Pritchett did not respond to messages seeking comment for this story. But Cullen was stark in her assessment of Lopez’s presence in the race: “It was to close the election. Let’s call it what it is,” she said.

“I’ve lived in Brevard for 40 years. I’ve been involved in politics for almost all of those 40 years. I’ve seen what goes on,” Cullen said. “No write-in candidate gets into an election this way hoping to win, at least to my thinking.”

The development doesn’t change her campaign strategy, Cullen said. “I’m going to continue to run a strong campaign, and hope the voters will continue to support an experienced candidate,” she said.

Cottrell standoffish with reporter

In the supervisor of elections race, FLORIDA TODAY found virtually no significant background on Cottrell. The 70-year-old Melbourne resident had no apparent social media presence; as of Thursday, neither Cottrell nor Lopez had campaign websites.

When a FLORIDA TODAY reporter who knocked on her door Wednesday identified himself, Cottrell immediately became standoffish. “You have no right to come to my home. I’m calling the police,” she said, before closing the door.

Subsequent phone calls to a number for Cottrell on file with the supervisor of elections office either went straight to voicemail or were not returned.

Ducking the media is one sign that a candidate may not be serious about running for office, according to Aubrey Jewett, a political science professor at the University of Central Florida.

“The main signs would be that they actually run an active campaign, that they have a website at a minimum. That they might show up at candidate forums. Maybe they show up to interview with the editorial board of the local paper to try to get an endorsement,” Jewett said.

“Maybe they’ve opened a campaign account. Those are the things that to me would be signs that someone is serious about running as opposed to just getting in the race to close a primary.”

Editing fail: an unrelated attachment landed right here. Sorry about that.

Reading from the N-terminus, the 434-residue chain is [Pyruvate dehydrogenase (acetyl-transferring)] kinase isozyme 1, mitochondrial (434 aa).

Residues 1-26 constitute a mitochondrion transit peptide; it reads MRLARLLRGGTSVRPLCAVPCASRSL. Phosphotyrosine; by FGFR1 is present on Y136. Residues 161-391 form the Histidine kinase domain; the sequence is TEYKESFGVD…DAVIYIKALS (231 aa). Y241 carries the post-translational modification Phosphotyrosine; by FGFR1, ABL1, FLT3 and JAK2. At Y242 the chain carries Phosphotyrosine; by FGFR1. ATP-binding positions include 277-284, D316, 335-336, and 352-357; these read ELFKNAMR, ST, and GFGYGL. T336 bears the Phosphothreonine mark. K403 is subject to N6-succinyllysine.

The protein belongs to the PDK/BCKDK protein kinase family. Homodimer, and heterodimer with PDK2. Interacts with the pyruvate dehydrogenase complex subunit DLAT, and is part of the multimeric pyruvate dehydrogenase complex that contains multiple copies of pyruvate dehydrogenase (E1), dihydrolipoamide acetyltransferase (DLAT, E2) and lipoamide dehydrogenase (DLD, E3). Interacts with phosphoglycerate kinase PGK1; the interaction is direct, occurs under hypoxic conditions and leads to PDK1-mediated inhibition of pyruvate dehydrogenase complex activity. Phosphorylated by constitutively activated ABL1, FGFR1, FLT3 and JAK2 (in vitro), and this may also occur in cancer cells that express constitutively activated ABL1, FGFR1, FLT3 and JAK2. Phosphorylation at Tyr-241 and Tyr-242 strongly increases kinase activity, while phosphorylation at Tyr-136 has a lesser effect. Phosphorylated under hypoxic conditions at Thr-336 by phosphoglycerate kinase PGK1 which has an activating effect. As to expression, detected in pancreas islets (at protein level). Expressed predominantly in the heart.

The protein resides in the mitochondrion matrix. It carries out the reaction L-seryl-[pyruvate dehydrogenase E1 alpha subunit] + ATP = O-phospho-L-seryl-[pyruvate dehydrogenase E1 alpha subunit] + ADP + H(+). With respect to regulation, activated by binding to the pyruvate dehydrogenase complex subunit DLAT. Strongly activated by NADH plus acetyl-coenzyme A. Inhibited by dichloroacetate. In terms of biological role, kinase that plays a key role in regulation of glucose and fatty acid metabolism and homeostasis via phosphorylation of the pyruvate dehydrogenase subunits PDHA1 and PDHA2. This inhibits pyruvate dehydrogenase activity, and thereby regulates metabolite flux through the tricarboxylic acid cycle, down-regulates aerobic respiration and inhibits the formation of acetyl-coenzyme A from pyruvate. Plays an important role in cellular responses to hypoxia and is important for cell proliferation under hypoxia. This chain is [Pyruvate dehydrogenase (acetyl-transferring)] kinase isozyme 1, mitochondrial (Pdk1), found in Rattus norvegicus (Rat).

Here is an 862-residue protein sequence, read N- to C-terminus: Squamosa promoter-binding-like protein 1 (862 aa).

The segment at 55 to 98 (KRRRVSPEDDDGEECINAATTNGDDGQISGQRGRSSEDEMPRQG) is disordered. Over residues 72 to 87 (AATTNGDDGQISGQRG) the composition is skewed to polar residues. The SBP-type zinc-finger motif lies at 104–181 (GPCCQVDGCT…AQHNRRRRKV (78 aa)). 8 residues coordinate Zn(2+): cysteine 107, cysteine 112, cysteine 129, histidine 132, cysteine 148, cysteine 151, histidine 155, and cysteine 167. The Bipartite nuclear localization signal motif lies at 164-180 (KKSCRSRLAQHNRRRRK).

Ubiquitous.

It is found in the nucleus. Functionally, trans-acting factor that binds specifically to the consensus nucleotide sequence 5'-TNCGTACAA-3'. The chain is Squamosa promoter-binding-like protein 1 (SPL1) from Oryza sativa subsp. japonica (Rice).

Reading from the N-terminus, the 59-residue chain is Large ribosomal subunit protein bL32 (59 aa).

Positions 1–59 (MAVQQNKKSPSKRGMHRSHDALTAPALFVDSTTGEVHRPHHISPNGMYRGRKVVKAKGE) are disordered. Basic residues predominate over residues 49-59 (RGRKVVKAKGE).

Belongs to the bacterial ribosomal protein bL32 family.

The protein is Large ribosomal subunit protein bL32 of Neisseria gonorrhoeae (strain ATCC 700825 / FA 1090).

Bobanic: Cottrell accompanied to office by former Tobia aide

Current supervisor of elections and incumbent Republican candidate Tim Bobanic said he believed Tobia was behind Cottrell’s entrance in the race, after he said Cottrell was accompanied to the supervisor’s office to qualify Tuesday by Ritch Workman, a former state house representative and Tobia’s former director of community affairs.

“One of my staff members recognized the man who brought her in and was helping her as Ritch Workman,” Bobanic told FLORIDA TODAY.

Workman was connected to a ghost candidate who appeared in Tobia’s 2020 primary race against Republican challenger Kathy Meehan for County Commission District 3. Austin Mark O’Brien, Workman’s stepson, closed the primary as a write-in candidate days before Democrat Sanjay Patel also entered the race.

Tobia went on to win the primary with 63.35% of the vote. O’Brien ultimately recorded no campaign contributions or expenditures. Tobia, Workman and O’Brien all denied he had been recruited to swing the race.

Tobia and Workman did not respond to requests for comment for this story.

“As the supervisor of elections, I represent all of Brevard’s 425,946 voters,” Bobanic said Wednesday. “About 55% of those voters were just disenfranchised by my opponent’s decision to field a last minute write-in candidate to close the primary, and exclude all registered Democrats, minor party and no-party affiliation voters.”